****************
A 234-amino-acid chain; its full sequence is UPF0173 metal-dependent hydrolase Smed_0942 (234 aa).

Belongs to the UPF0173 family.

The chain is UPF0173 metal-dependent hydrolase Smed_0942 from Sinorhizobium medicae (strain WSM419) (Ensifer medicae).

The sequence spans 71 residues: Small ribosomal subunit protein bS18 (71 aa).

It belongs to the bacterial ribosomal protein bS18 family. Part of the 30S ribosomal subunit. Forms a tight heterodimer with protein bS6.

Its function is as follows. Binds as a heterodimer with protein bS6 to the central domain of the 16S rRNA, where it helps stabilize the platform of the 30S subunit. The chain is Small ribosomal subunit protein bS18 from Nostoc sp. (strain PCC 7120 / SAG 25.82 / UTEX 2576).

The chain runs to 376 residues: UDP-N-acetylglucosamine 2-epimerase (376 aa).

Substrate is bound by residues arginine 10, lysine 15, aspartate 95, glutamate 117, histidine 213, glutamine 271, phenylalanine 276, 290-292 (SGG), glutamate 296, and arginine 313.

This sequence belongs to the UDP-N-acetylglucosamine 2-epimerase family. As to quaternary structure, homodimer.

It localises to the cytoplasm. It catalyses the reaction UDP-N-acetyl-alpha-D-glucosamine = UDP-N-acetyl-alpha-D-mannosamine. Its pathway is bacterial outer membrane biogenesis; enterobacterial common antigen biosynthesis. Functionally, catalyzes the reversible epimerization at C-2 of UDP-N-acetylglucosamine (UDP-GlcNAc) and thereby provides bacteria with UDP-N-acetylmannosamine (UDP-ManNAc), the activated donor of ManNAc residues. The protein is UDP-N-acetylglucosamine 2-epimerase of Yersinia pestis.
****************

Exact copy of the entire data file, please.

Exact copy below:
A 234-amino-acid chain; its full sequence is UPF0173 metal-dependent hydrolase Smed_0942 (234 aa).

Belongs to the UPF0173 family.

The chain is UPF0173 metal-dependent hydrolase Smed_0942 from Sinorhizobium medicae (strain WSM419) (Ensifer medicae).

The sequence spans 71 residues: Small ribosomal subunit protein bS18 (71 aa).

It belongs to the bacterial ribosomal protein bS18 family. Part of the 30S ribosomal subunit. Forms a tight heterodimer with protein bS6.

Its function is as follows. Binds as a heterodimer with protein bS6 to the central domain of the 16S rRNA, where it helps stabilize the platform of the 30S subunit. The chain is Small ribosomal subunit protein bS18 from Nostoc sp. (strain PCC 7120 / SAG 25.82 / UTEX 2576).

The chain runs to 376 residues: UDP-N-acetylglucosamine 2-epimerase (376 aa).

Substrate is bound by residues arginine 10, lysine 15, aspartate 95, glutamate 117, histidine 213, glutamine 271, phenylalanine 276, 290-292 (SGG), glutamate 296, and arginine 313.

This sequence belongs to the UDP-N-acetylglucosamine 2-epimerase family. As to quaternary structure, homodimer.

It localises to the cytoplasm. It catalyses the reaction UDP-N-acetyl-alpha-D-glucosamine = UDP-N-acetyl-alpha-D-mannosamine. Its pathway is bacterial outer membrane biogenesis; enterobacterial common antigen biosynthesis. Functionally, catalyzes the reversible epimerization at C-2 of UDP-N-acetylglucosamine (UDP-GlcNAc) and thereby provides bacteria with UDP-N-acetylmannosamine (UDP-ManNAc), the activated donor of ManNAc residues. The protein is UDP-N-acetylglucosamine 2-epimerase of Yersinia pestis.